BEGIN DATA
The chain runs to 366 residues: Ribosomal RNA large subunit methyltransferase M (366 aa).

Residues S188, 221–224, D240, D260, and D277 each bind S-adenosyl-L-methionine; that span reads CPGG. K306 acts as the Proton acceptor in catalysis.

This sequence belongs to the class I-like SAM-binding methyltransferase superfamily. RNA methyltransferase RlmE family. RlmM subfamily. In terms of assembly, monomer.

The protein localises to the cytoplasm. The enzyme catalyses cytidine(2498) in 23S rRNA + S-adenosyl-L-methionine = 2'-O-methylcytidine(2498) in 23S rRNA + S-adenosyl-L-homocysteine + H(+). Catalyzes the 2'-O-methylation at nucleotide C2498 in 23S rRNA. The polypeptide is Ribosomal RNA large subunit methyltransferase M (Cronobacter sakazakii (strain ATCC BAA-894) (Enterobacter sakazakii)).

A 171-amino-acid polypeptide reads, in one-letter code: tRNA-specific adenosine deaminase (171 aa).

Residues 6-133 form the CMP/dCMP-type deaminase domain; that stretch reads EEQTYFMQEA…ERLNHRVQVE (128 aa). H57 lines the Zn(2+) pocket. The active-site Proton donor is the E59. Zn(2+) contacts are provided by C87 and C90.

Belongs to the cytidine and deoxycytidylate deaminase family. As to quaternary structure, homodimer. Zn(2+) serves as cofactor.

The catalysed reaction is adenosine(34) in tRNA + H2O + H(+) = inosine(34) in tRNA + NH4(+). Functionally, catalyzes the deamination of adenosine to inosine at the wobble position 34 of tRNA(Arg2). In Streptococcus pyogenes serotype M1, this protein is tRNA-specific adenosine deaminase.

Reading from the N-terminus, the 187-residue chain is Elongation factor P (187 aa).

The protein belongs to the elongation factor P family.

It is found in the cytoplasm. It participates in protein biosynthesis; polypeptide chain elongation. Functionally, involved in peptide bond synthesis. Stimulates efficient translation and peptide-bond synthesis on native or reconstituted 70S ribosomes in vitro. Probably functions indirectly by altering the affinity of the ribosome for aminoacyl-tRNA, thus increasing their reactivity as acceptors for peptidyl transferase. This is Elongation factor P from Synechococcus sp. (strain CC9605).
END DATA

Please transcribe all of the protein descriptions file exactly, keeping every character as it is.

The chain runs to 366 residues: Ribosomal RNA large subunit methyltransferase M (366 aa).

Residues S188, 221–224, D240, D260, and D277 each bind S-adenosyl-L-methionine; that span reads CPGG. K306 acts as the Proton acceptor in catalysis.

This sequence belongs to the class I-like SAM-binding methyltransferase superfamily. RNA methyltransferase RlmE family. RlmM subfamily. In terms of assembly, monomer.

The protein localises to the cytoplasm. The enzyme catalyses cytidine(2498) in 23S rRNA + S-adenosyl-L-methionine = 2'-O-methylcytidine(2498) in 23S rRNA + S-adenosyl-L-homocysteine + H(+). Catalyzes the 2'-O-methylation at nucleotide C2498 in 23S rRNA. The polypeptide is Ribosomal RNA large subunit methyltransferase M (Cronobacter sakazakii (strain ATCC BAA-894) (Enterobacter sakazakii)).

A 171-amino-acid polypeptide reads, in one-letter code: tRNA-specific adenosine deaminase (171 aa).

Residues 6-133 form the CMP/dCMP-type deaminase domain; that stretch reads EEQTYFMQEA…ERLNHRVQVE (128 aa). H57 lines the Zn(2+) pocket. The active-site Proton donor is the E59. Zn(2+) contacts are provided by C87 and C90.

Belongs to the cytidine and deoxycytidylate deaminase family. As to quaternary structure, homodimer. Zn(2+) serves as cofactor.

The catalysed reaction is adenosine(34) in tRNA + H2O + H(+) = inosine(34) in tRNA + NH4(+). Functionally, catalyzes the deamination of adenosine to inosine at the wobble position 34 of tRNA(Arg2). In Streptococcus pyogenes serotype M1, this protein is tRNA-specific adenosine deaminase.

Reading from the N-terminus, the 187-residue chain is Elongation factor P (187 aa).

The protein belongs to the elongation factor P family.

It is found in the cytoplasm. It participates in protein biosynthesis; polypeptide chain elongation. Functionally, involved in peptide bond synthesis. Stimulates efficient translation and peptide-bond synthesis on native or reconstituted 70S ribosomes in vitro. Probably functions indirectly by altering the affinity of the ribosome for aminoacyl-tRNA, thus increasing their reactivity as acceptors for peptidyl transferase. This is Elongation factor P from Synechococcus sp. (strain CC9605).